Offshore wind is the holy grail

09 March 2020
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The coming decades will show substantial growth in the number of wind farms in the North Sea. This presents opportunities for the port of Rotterdam and companies that focus on this segment.

Hans Timmers
Hans Timmers, chairman of the NWEA

Wind farm maintenance and construction is relatively new to the scope of nautical activities. However, it has already developed into an important cornerstone for the port of Rotterdam. In order to provide Rotterdam port’s business sector with knowledge and to support them in setting up services in areas like offshore wind, the Port of Rotterdam Authority set up the Offshore Community Rotterdam together with RPPC, which now has 80 members.

Recently, Hans Timmers, chairman of the NWEA, the branch organisation for the wind energy sector, Shared some developments with the offshore community Rotterdam


‘The wind turbines on the North Sea can now deliver one Gigawatt,’ begins Timmers. ‘60 Gigawatts should be achievable in 2050, the target for Europe being 450 Gigawatts.’

Graph: installation rate for wind turbines at sea

Gas country

Timmers’ report clearly shows that the Netherlands is facing a huge challenge. A recent report shows that when it comes to generating sustainable energy, the Netherlands is the worst performer of all European countries. ‘The Netherlands has been living on and from gas for decades. The huge change that needs to be made cannot be achieved with a few solar panels.’

Timmers has a few key indicators to share; ‘30% of our electricity now comes from sustainable sources, mainly generated from wind turbines. However, we must not forget that electricity accounts for only 25% of our total energy consumption. Co-firing biomass and geothermal energy brings the share sustainable energy to 8%.

Hefty fine

European targets require our country to generate 14% of energy sustainably this year. ‘We will not achieve that,’ says Timmers. ‘And that makes the Ministry of Economic Affairs very nervous, because it will result in a substantial penalty for the Netherlands at the end of the year.’ What the chairman is trying to say is that we have a huge challenge ahead of us. ‘In the Netherlands we now have 1 Gigawatt at sea, which should increase to 60 Gigawatt in 2050. Wind energy is the holy grail of sustainability in our country. Offshore wind in particular.’

Ultimately, around 20% of the Dutch section of the North Sea will be used for wind farms. ‘Environmental compensation and development are also subject to extensive attention.’ One thing is clear: the Dutch ports and nautical companies will play an important role in the construction and maintenance of the parks. ‘A wind turbine has an economic service life of 30 to 40 years. Maintenance is necessary during that period.’

The port of Rotterdam, together with the companies in the port area, is in an excellent position to take advantage of the opportunities that construction and maintenance of offshore wind farms offer. The North Sea, with a large amount of wind turbines in the near future, is literally on its doorstep.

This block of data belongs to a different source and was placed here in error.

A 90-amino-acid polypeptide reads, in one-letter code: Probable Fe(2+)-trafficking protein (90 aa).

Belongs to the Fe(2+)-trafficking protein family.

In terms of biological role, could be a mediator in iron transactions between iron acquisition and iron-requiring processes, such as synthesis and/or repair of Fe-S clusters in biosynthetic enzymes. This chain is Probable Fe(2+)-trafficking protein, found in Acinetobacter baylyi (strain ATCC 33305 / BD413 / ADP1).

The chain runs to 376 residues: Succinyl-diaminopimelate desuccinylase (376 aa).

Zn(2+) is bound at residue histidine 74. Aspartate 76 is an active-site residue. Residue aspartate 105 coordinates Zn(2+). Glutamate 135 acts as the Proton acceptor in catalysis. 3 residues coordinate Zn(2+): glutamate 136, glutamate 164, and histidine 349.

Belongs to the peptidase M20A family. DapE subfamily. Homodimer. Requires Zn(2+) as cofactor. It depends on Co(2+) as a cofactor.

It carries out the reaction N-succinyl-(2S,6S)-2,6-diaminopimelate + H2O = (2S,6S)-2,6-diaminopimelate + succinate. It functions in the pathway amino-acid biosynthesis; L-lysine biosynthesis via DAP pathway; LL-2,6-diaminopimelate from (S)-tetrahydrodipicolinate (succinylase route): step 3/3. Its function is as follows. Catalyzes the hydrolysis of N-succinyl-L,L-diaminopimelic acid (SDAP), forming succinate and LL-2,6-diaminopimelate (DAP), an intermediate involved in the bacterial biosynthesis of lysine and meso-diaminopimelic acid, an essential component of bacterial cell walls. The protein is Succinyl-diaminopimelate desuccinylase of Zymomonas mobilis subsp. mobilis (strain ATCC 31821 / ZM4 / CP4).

The danger, Timmers believes, is that Dutch companies are over-optimistic too soon. ‘The aim of our daily lobby is that the contracts go to Dutch companies, so not to any parties from China or other countries.’ In the United Kingdom, 60% of the contracts have to be carried out by local companies. ‘The Netherlands does not pursue such an industrial policy.’

That is why the NWEA focuses on exercising influence when preparing tenders. ‘By placing a strong emphasis on quality requirements, contracts are more likely to be awarded to Dutch companies.’ With regard to the quality aspect, Timmers not only refers to the material, but also to the set-up of the complete supply chain. For example, by investing in the quality of staff and the efficient organisation of the entire supply chain, companies in and around Rotterdam can unequivocally distinguish themselves, certainly if they work both together and with the knowledge institutes such as STC and the Erasmus University.

Elsewhere in Europe, major construction is also taking place at sea. Ultimately, this should increase to a capacity of 450 Gigawatt in 2050, to be generated using offshore wind farms. ‘Along with onshore wind and solar energy.’

Stable electricity price

The biggest uncertain factor in the offshore wind rollout is the possible variation in the price of electricity. ‘The wind energy sector benefits from a stable electricity price. We are, after all, talking about an investment of around 1.5 million Euros per turbine.’ A fixed price is guaranteed in the United Kingdom. If the price of electricity is low, the government contributes, while high prices incur payment. ‘This, unfortunately, is something that the Netherlands does not want,’ as Timmers well knows.

There is much talk about the role that hydrogen can play in the energy transition. ‘Hydrogen is an energy carrier,’ explains Timmers. ‘The problem is that you need quite a lot of power to generate hydrogen. That is why the mantra is first: generate lots of energy, then the demand for hydrogen to store that energy arises automatically.’

Power outlet at sea

Upon the construction of the first wind farms, former Minister Kamp (Economic Affairs) spoke of the need to install a ‘power outlet at sea’. In other words, ensuring proper integration of the offshore activities and the onshore inclusion. Rotterdam companies and regional knowledge institutes have decades of experience in the relationship between nautical entrepreneurship and the on- and offshore infrastructure. In the coming years, RPPC and the Port of Rotterdam Authority will make a strong commitment to promoting the business opportunities of offshore wind among the members and, together with partners, to share market knowledge with the Offshore Community Rotterdam.